By THE NATION
In his first press conference since taking the top post on October 1, General Apirat Kongsompong said yesterday that the Army was the servant of the monarchy and its duty was to protect this beloved institution.
“Insult and disrespect mostly comes from people who have mental disorders,” he said. “Like recently, one person tried to petition [the King] and was later found to be a mental patient. So the authorities sent him to the [mental asylum at] Srithanya Hospital.”
He added that anti-monarchists also included sound people with “strange thoughts” that would not be tolerated.
“These people can’t be in Thailand,” he said. “We have always been protected by the monarchy, since the time of our ancestors. Why can’t they [the anti-monarchists] be grateful for that? Everybody is patriotic here. Governments change, but the monarch will always stay with Thailand.
“I will protect the monarchy with everything I have, it’s the Army’s duty.”
Action against anti-monarchists in Thailand has always been the subject of debate. While rights advocates say freedom of expression should be respected, the government maintains the draconian lese majeste law, which makes any criticism of the monarchy a crime punishable by three to 15 years in jail.
Apart from the rights issue, the law is often used as a tool to both eliminate political rivals and also justify political actions.
A number of political activists and critics have chosen to live in self-exile overseas after facing lese majeste charges, believing their chance of winning the case in court is very slim. Those who decide to stay and fight the case usually end up pleading guilty in the hope of receiving a short jail term. Yet recently the number of royal-defamation cases has been dropping.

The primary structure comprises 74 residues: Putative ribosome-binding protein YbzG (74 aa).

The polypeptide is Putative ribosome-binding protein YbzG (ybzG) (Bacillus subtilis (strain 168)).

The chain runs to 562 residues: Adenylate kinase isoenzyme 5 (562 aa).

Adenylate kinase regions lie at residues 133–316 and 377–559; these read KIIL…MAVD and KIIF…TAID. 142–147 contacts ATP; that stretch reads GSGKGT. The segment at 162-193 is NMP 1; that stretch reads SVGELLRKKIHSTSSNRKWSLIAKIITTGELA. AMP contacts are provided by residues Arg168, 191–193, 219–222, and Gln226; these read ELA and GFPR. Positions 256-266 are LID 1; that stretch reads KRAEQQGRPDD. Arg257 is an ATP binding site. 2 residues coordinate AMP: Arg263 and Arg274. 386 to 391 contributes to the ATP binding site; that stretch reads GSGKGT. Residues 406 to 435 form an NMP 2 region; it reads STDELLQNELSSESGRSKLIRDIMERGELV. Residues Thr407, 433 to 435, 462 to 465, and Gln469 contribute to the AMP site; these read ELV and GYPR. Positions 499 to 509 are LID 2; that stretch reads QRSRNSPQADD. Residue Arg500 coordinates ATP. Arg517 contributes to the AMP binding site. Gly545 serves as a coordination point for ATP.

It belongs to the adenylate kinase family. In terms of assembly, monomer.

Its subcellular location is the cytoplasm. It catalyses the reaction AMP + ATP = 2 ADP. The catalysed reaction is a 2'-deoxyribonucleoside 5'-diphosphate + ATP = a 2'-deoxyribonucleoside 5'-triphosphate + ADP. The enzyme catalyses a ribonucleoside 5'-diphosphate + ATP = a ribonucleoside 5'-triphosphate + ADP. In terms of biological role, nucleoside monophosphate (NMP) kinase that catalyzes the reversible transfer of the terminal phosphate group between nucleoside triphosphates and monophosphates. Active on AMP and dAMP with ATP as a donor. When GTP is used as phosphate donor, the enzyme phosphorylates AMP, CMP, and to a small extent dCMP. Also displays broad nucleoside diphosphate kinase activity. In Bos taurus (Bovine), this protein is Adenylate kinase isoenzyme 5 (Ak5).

According to iLaw, 2018 has so far seen no lese majeste cases – an unprecedented development. Also, several defendants have either been acquitted or granted bail, when previously the conviction rate was almost 100 per cent.
A source familiar with the matter said there could be a couple of reasons behind this.
“One reason could be a change in the procedure to prevent the misuse of the law, while another could be that people are so afraid that they just don’t voice anti-monarchist sentiments anymore,” the source said.
There is another theory floated by renowned social critic Sulak Sivaraksa, who himself has been charged with the crime.
In a recent interview with Asia Times, Sulak said that in a private audience with HM King Maha Vajiralongkorn, he learned that the King realised the law had previously been abused for political purposes.
“I told the King that his father [King Rama IX] had clearly said – it’s on record – that anybody that makes the case of lese majeste harms him personally and undermines the monarchy,” Sulak said in the interview published on Tuesday on the Asia Times website. “And you can say publicly the King wrote personally to the Supreme Court and Attorney General, and since then there have been no new cases under [Article] 112.”